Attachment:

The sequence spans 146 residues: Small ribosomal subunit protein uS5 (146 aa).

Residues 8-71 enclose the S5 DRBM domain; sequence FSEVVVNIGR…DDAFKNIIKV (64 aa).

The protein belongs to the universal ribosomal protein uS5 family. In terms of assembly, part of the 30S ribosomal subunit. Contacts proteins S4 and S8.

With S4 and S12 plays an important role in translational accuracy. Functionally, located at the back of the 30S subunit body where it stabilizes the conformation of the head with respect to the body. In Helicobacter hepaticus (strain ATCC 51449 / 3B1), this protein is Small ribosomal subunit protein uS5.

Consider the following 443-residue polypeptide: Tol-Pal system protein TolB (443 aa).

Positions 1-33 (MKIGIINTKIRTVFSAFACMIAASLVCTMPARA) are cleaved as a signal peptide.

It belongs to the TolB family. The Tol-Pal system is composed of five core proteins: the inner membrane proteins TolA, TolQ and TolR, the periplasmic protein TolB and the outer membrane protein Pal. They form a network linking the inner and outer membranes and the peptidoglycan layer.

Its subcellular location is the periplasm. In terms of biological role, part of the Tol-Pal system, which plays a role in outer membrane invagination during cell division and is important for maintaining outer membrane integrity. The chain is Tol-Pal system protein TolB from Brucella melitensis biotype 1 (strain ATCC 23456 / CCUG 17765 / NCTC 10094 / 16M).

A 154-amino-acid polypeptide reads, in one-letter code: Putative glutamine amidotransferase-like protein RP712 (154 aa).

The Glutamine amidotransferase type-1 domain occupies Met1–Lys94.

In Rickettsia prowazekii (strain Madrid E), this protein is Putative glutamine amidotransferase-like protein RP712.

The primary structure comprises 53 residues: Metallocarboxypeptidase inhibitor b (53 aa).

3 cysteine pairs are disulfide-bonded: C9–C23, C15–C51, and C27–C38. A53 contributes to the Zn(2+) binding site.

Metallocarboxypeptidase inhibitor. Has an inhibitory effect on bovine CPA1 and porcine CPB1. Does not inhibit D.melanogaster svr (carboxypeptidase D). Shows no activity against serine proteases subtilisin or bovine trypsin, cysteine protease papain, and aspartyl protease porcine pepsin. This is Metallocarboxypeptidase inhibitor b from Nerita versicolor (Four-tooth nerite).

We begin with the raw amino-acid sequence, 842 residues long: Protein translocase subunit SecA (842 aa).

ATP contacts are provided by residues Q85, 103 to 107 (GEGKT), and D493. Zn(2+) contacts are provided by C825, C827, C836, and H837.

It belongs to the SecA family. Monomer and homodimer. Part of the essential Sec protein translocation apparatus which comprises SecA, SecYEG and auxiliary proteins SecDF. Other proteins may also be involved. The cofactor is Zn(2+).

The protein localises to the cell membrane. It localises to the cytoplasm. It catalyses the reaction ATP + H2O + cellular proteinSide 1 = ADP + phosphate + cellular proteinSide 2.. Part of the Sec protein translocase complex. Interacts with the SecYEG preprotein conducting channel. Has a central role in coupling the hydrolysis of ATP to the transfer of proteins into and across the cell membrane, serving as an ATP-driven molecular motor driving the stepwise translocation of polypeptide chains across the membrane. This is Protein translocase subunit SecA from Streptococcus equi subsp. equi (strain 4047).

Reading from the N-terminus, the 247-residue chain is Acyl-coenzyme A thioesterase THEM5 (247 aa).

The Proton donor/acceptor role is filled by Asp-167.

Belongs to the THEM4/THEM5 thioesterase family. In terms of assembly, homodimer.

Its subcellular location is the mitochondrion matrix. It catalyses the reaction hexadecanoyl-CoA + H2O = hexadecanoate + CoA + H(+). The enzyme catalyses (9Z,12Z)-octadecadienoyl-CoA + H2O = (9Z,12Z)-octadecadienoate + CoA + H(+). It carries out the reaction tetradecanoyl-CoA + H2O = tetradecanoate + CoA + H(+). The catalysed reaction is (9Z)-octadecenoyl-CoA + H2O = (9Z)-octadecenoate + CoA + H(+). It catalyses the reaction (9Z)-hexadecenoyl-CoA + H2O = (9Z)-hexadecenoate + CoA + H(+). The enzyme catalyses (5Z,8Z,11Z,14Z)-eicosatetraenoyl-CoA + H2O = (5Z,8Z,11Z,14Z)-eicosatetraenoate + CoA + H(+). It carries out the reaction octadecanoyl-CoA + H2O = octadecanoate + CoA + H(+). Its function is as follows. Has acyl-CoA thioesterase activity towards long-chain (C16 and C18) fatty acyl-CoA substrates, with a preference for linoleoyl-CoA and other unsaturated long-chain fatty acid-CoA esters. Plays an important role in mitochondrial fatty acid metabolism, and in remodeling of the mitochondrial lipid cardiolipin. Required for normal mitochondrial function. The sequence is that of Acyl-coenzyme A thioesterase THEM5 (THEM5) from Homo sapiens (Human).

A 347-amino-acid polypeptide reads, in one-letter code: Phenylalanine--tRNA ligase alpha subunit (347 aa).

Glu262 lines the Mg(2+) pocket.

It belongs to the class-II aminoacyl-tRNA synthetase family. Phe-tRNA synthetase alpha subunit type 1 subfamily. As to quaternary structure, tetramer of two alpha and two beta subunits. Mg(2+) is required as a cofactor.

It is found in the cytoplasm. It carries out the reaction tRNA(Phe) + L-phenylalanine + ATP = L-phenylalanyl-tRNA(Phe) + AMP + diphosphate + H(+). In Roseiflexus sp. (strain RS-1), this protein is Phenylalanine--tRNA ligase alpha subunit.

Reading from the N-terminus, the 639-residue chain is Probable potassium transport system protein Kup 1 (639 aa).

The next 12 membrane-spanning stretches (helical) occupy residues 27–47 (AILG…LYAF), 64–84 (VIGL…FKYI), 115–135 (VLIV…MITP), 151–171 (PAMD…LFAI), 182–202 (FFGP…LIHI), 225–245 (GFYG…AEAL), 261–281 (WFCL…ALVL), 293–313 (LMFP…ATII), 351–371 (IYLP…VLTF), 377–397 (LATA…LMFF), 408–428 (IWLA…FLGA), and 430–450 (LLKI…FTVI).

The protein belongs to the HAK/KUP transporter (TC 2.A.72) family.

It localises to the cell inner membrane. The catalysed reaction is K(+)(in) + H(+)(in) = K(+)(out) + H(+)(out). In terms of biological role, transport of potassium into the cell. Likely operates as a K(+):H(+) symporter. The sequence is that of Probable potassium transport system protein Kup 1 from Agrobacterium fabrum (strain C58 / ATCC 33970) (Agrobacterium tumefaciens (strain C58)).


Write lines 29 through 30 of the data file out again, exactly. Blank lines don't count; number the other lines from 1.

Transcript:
The protein belongs to the HAK/KUP transporter (TC 2.A.72) family.

It localises to the cell inner membrane. The catalysed reaction is K(+)(in) + H(+)(in) = K(+)(out) + H(+)(out). In terms of biological role, transport of potassium into the cell. Likely operates as a K(+):H(+) symporter. The sequence is that of Probable potassium transport system protein Kup 1 from Agrobacterium fabrum (strain C58 / ATCC 33970) (Agrobacterium tumefaciens (strain C58)).